Would the real DDD please stand up?: Well what can I say? This post elicited more comment than most, it seems to still get regular hits and when all is said and done perhaps reminds us that sometimes we take this fishing lark all a tad too seriously.

Duckworth's Dirty Dangler, caused some comment.

On the flip side, there were some onerously detailed, near scientific bits, such as the piece about weighting flies and the myths and unscientific assumptions of anglers about what difference more weight on your fly has. Sure it took a bottle of Jack Daniels, a late night on the keyboard and the revisiting of some long lost school boy maths but the results were interesting. Sink rates, Brass, Tungsten and the great unknown took a seriously detailed look at beaded flies.

Just occasionally we included complex mathematics and got serious.

In the same vein sometimes I took the view that what was really needed was some “talking turkey” and of all the limitations of most fly anglers it is my belief that it is their casting that provides the most trouble, and creates the greatest limitation. Fly Casting Is Yours letting you down? An exploration of why it is that people don’t tend to sort out their casting once and for all. Maybe not what people want to hear but more than likely what they should, call it social responsibility or maybe crass marketing of my book “Learn to Fly Cast in a Weekend”, either way that post still gets quite a bit of attention.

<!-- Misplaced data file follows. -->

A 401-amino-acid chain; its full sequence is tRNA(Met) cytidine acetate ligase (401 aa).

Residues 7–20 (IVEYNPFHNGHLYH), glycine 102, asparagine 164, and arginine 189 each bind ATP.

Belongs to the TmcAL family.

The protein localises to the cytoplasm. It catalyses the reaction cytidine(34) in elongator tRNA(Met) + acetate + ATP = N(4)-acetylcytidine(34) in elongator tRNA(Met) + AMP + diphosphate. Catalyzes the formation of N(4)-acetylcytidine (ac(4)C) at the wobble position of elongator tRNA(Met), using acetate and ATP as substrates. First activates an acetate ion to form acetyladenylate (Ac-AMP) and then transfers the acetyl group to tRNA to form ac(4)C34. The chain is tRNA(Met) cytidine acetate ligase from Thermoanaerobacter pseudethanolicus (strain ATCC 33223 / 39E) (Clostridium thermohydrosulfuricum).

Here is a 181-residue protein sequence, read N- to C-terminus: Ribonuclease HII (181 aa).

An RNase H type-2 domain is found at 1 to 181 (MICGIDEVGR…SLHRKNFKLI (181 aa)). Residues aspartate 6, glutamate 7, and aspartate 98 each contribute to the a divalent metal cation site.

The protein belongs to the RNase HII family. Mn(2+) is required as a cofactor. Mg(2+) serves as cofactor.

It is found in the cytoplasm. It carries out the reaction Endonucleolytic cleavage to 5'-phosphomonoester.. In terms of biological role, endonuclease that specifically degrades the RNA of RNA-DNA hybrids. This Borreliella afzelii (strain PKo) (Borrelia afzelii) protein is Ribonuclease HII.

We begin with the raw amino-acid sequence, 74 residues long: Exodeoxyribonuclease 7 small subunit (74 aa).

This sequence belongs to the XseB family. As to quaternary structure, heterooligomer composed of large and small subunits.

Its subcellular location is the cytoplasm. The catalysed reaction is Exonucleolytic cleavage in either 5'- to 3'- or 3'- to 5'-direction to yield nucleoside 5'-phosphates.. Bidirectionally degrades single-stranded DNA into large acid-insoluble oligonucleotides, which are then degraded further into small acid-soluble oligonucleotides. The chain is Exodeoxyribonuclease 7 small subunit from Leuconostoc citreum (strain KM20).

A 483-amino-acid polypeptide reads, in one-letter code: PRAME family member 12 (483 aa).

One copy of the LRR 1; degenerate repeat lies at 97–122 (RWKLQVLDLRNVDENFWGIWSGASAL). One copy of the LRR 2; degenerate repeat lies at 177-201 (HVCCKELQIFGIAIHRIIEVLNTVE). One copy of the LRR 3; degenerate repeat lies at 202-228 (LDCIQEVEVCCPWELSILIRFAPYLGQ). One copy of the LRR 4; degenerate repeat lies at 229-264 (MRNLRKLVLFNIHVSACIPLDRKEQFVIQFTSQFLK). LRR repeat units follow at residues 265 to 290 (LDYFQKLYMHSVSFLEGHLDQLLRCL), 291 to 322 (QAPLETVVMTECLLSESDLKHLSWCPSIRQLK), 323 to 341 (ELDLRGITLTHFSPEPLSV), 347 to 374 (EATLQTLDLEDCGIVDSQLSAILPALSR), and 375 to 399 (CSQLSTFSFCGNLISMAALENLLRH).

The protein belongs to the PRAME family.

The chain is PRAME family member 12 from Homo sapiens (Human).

Finally there were a few bits about flies and fly tying, you can’t really have a blog about fly fishing without including some stuff on flies and fly tying I suppose.  Flies, Compara’ and Spun Duns. A pretty detailed look at what I consider to be some of the very best dry flies ever invented and a step away from the more normal Halfordian, Catskill style and parachute patterns.

All in all it has been a busy year, those weeks seemed to whizz by and often times fishing took a back seat, having something worthwhile to write about was on occasion a struggle when I hadn’t been on the water. But now a year later I hope that those efforts provided all the readers with something of interest, something to amuse and occasionally something that really did help you enjoy your fishing more and improve your catch rate.

When I was a child the recipe for our Christmas stockings went along the lines of: Something to eat, something to play with now, something to use long into the future, something educational and something frivolous and my mother would try to include all those things. Hopefully the mix of this blog hasn’t been too different.

Variety is as they say “the spice of life” and one hopes that in writing this blog over the past twelve months I have achieved enough variation to entertain, educate, annoy, amuse and stimulate the readership. Thank you to those who have supported the blog and taken time out to read the musings contained within. If you are a newcomer then I hope that some of the past posts will still prove worthy of your time and that future blogs will prove to be better as experience grows.

Thank you all and happy Birthday “Paracaddis”.